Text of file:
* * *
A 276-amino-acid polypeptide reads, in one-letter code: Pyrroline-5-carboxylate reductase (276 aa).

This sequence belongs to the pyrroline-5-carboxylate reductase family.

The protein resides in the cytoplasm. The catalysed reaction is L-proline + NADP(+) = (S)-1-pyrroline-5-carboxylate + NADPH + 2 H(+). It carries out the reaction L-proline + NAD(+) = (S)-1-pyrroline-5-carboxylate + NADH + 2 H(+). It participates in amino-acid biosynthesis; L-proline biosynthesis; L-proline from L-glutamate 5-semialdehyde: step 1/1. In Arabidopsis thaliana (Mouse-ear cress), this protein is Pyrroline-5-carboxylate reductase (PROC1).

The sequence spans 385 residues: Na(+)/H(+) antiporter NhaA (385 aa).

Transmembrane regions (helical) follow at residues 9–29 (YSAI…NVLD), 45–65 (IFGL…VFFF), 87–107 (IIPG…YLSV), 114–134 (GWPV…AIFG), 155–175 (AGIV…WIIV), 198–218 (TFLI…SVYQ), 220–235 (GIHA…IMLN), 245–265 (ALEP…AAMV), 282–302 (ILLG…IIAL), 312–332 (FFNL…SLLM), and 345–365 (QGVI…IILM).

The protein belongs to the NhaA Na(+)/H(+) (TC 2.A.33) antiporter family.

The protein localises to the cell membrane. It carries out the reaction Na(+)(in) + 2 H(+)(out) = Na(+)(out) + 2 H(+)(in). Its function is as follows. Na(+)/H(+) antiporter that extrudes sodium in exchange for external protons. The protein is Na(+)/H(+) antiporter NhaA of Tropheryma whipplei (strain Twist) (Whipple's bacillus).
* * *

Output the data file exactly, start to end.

A 276-amino-acid polypeptide reads, in one-letter code: Pyrroline-5-carboxylate reductase (276 aa).

This sequence belongs to the pyrroline-5-carboxylate reductase family.

The protein resides in the cytoplasm. The catalysed reaction is L-proline + NADP(+) = (S)-1-pyrroline-5-carboxylate + NADPH + 2 H(+). It carries out the reaction L-proline + NAD(+) = (S)-1-pyrroline-5-carboxylate + NADH + 2 H(+). It participates in amino-acid biosynthesis; L-proline biosynthesis; L-proline from L-glutamate 5-semialdehyde: step 1/1. In Arabidopsis thaliana (Mouse-ear cress), this protein is Pyrroline-5-carboxylate reductase (PROC1).

The sequence spans 385 residues: Na(+)/H(+) antiporter NhaA (385 aa).

Transmembrane regions (helical) follow at residues 9–29 (YSAI…NVLD), 45–65 (IFGL…VFFF), 87–107 (IIPG…YLSV), 114–134 (GWPV…AIFG), 155–175 (AGIV…WIIV), 198–218 (TFLI…SVYQ), 220–235 (GIHA…IMLN), 245–265 (ALEP…AAMV), 282–302 (ILLG…IIAL), 312–332 (FFNL…SLLM), and 345–365 (QGVI…IILM).

The protein belongs to the NhaA Na(+)/H(+) (TC 2.A.33) antiporter family.

The protein localises to the cell membrane. It carries out the reaction Na(+)(in) + 2 H(+)(out) = Na(+)(out) + 2 H(+)(in). Its function is as follows. Na(+)/H(+) antiporter that extrudes sodium in exchange for external protons. The protein is Na(+)/H(+) antiporter NhaA of Tropheryma whipplei (strain Twist) (Whipple's bacillus).